SALT LAKE CITY — Evangelical leaders from across the country will be here Thursday for their first ever board meeting in predominantly Mormon Utah, and experts say the significance extends beyond the religious divide.
Chief executive officers of 40 denominations will be in Salt Lake City and Park City for the semiannual meeting of the National Association of Evangelicals. In addition to that gathering, the group said in a statement that it plans to meet with a leader of The Church of Jesus Christ of Latter-day Saints, as well as Gov. Gary Herbert.
“We’ve never met in Utah and the organization started in 1942, so that’s kind of a long spell of time to specifically avoid Utah,” Rev. Greg Johnson said. “I think the tensions between historic Mormonism and historic evangelicalism probably set the stage for that kind of scenario.”
The hope of Rev. Greg Johnson, founder of the Standing Together ministry in Salt Lake City, is that the meetings will further help to resolve tensions and differences between the faiths.
“That tension is real — I don’t want to understate it or under-acknowledge it,” Johnson said. “(The meeting) enables us to dialogue and communicate, build some relationships, begin some new interactions.”
Whether in fundamental doctrine or simple flair, the differences between Mormons and evangelicals have been readily apparent. They have also played out in the political arena — most famously in 2008, when Evangelicals raised concerns about Mitt Romney becoming president. Many supported his rival and Baptist Mike Huckabee.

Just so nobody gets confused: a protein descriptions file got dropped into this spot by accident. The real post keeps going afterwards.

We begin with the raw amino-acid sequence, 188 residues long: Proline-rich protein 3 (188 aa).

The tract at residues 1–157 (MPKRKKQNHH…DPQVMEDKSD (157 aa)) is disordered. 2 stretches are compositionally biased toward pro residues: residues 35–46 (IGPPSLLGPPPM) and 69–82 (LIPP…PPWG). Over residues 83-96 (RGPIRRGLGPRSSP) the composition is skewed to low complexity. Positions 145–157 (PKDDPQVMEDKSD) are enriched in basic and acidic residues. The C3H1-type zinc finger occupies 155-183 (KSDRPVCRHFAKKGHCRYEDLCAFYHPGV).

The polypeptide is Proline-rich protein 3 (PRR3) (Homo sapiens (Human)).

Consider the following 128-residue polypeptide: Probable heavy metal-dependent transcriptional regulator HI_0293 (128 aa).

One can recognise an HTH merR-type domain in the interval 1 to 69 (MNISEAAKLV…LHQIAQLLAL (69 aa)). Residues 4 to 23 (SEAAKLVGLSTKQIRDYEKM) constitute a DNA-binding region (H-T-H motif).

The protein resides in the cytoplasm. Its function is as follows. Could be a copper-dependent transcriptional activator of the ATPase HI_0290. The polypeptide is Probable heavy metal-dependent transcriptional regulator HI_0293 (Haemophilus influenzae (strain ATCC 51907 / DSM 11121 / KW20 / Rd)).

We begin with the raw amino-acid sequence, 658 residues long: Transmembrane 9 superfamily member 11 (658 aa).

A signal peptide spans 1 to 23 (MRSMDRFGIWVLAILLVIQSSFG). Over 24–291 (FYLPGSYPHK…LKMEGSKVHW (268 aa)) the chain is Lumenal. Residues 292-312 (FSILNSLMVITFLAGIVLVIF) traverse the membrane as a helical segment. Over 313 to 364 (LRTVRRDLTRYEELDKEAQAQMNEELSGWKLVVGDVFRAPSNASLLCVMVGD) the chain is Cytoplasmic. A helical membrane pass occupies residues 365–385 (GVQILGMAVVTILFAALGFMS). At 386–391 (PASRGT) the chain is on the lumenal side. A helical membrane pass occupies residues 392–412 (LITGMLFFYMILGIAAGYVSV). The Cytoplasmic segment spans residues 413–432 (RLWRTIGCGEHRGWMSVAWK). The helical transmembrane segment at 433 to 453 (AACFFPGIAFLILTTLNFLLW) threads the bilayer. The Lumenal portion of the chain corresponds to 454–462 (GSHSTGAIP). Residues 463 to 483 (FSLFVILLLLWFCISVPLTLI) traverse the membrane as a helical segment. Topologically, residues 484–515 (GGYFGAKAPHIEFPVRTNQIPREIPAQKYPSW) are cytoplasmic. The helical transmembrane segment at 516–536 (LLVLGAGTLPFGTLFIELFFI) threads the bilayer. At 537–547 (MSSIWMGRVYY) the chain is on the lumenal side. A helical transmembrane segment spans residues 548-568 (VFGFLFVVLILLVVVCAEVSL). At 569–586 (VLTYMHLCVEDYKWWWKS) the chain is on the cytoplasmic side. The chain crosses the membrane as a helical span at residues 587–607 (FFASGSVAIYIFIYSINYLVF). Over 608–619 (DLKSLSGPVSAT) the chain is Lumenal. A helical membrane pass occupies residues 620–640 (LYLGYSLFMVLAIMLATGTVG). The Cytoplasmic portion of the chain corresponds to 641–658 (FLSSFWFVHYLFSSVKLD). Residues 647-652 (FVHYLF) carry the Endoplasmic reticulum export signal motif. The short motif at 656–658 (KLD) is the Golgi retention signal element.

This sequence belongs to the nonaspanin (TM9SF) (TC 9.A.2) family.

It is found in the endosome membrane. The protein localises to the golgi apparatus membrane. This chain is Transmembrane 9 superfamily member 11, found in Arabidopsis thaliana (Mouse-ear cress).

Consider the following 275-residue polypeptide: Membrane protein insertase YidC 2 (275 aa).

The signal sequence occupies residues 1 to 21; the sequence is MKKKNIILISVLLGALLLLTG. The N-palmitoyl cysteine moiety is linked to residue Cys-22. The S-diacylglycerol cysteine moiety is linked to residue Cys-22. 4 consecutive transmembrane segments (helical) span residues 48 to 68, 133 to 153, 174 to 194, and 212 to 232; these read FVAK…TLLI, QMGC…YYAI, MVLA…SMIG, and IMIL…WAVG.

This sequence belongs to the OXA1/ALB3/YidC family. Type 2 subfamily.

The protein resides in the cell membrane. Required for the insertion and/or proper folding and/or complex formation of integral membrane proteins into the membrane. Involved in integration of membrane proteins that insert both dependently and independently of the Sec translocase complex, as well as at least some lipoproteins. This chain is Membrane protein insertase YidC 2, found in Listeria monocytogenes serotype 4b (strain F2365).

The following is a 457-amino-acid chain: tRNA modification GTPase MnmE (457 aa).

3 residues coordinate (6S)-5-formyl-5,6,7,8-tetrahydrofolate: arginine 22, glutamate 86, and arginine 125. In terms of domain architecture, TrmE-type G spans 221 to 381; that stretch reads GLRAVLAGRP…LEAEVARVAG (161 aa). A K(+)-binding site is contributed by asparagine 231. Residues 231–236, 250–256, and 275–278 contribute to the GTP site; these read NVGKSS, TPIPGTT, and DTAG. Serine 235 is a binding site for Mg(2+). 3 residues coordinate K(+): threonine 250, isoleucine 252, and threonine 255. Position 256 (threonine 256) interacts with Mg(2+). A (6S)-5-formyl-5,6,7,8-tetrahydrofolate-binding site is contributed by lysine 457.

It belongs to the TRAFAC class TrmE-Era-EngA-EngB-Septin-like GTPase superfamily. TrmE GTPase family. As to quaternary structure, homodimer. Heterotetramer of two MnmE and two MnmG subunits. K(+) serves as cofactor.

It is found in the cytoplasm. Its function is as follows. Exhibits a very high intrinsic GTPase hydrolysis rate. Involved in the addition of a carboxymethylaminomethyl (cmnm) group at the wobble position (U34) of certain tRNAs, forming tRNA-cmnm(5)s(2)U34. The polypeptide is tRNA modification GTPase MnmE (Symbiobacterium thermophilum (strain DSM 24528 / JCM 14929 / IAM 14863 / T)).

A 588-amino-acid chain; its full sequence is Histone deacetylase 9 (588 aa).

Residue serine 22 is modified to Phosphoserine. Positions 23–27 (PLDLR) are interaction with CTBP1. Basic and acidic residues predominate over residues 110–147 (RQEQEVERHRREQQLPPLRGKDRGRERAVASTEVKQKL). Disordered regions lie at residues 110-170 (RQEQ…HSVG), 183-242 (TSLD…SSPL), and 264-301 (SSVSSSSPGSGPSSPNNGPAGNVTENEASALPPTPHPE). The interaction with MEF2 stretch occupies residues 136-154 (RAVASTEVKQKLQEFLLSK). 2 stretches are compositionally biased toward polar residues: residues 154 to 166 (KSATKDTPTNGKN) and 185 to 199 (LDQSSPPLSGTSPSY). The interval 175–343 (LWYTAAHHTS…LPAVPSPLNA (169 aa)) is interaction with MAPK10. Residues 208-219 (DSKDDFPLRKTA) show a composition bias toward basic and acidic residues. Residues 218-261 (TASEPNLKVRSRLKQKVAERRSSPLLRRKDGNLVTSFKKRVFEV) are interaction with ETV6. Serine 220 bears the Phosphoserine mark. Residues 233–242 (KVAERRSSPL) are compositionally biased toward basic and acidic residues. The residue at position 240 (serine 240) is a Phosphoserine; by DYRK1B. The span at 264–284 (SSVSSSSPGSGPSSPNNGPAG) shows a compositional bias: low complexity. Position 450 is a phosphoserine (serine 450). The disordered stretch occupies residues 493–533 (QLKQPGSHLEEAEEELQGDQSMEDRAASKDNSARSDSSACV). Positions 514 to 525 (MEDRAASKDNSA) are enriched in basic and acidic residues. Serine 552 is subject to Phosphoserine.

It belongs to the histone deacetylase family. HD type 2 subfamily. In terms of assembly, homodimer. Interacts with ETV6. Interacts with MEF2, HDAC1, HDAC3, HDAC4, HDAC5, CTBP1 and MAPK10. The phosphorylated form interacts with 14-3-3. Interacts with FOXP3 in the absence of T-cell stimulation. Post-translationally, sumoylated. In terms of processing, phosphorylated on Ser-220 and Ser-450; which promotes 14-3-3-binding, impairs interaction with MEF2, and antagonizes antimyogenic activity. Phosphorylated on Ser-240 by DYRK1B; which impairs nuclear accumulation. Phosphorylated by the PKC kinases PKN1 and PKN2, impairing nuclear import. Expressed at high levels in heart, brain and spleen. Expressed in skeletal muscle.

A recent poll from the Wall Street Journal and NBC showed Huckabee leading Romney by four points as a 2012 favorite among likely GOP primary voters.
Jon Huntsman Jr., another potential LDS presidential candidate and outgoing U.S. ambassador, lags distantly in polling behind those two men.
University of Utah political science professor Tim Chambless says what takes place in Salt Lake City with the politically-charged NAE board could ultimately have some bearing on Romney’s 2012 chances.
“The evangelicals, if they are active as they were before, constitute at the Republican National Convention as much as 40 percent of the delegate vote,” Chambless said. “On a political level, it’s really essential for success — for victory — for Mitt Romney.”
Whatever questions can be answered in high-level meetings between faiths certainly would not hurt Romney’s cause.
“If the evangelicals have a question or some doubts about Mitt Romney, then maybe they’re not going to support Mitt Romney,” Chambless said.
While the NAE is a politically-active body, its end goal of meeting in Utah is likely not to gauge support a Mormon presidential candidate. There are a number of other items on the board’s agenda — including weighing in on various political issues. Panel discussions and talk about interactions between the faiths, though, will be a significant component of what takes place Thursday.
“We hope this time of dialogue with LDS leaders will deepen our understanding of the Mormon faith and contribute to the ongoing work of evangelicals in Utah,” NAE president Leith Anderson said in a statement. “For the sake of Christ and his kingdom, we seek to represent biblical evangelism to those who wouldn’t hear or know. We also look for common ground on issues where we can work together.”
Improving relations is something Johnson has worked on for 10 years with his Standing Together ministry. The 10-year anniversary is being celebrated Friday. Raised a Mormon in Southern California, Johnson turned evangelical in his teens and has since felt strongly about a dialogue between the faiths.
“I would tell you over the last decade, the relational rapport between Latter-day Saints and evangelicals has really improved,” Johnson said. “I think the religious divide has been effectively worked-on.”
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